Opening your presentation with a bit of humor is always a good way to connect with your audience. It's also a great way to introduce your key message and make it memorable. One speaker, who wanted to inspire his audience to think creatively about solving problems, opened his speech with this humorous story his father told him.
His father had grown up in Minnesota and was used to hearing stories about farmers who had found some creative ways to stay in business during the depression. One of his favorite stories was about Albert Brake who ran a large farm and was picked up by Federal agents and jailed for making moonshine. The agents suspected he still had a lot of moonshine on his property so they kept a close watch on the mail he sent and received at the jail.
Sure enough, in Albert Brake's first letter to his son he scribbled a cryptic note at the bottom of the page, "The you-know-what is buried in the field behind the barn." Soon afterwards the federal agents were out at the farm turning up the whole west field and found nothing.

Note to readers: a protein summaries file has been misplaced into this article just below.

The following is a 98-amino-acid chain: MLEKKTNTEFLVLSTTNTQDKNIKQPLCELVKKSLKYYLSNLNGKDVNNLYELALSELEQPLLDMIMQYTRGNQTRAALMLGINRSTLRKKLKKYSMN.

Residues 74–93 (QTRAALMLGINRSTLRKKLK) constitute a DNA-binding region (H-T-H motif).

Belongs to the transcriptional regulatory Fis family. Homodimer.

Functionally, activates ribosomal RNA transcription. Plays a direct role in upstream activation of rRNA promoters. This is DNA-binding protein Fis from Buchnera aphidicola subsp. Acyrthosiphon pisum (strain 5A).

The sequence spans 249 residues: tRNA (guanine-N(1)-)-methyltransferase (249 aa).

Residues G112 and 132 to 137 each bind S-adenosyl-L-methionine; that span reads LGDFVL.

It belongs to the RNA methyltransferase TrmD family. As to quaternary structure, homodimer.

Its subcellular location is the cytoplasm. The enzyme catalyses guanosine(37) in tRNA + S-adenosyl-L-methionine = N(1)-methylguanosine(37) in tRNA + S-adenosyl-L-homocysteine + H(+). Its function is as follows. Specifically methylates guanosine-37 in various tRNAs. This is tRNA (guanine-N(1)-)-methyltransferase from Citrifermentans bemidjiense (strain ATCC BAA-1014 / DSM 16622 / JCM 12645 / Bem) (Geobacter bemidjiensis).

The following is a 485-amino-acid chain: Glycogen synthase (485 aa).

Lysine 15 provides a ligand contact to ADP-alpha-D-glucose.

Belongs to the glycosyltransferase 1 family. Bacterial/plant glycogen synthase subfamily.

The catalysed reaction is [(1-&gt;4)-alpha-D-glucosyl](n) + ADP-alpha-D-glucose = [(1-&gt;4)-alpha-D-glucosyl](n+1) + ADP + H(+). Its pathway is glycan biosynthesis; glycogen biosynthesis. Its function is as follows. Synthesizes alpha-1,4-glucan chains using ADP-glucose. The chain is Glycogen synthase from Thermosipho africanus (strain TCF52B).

Then a month later, Albert Brake sent his son another letter saying, "I must be getting old and forgetful. The you-know-what isn't behind the barn it's next to the creek." Within hours the federal agents were out at the farm and turned up the whole south field and again found nothing.
The lead agent grumbled about all the work with no results until he read Albert Brake's third letter. "Son, it seems I just can't remember where I put the you-know-what, but now that the feds have done our spring plowing for us, why don't you go ahead and plant the field.
Now that's a creative solution to a problem - and how this speaker made his point with humor.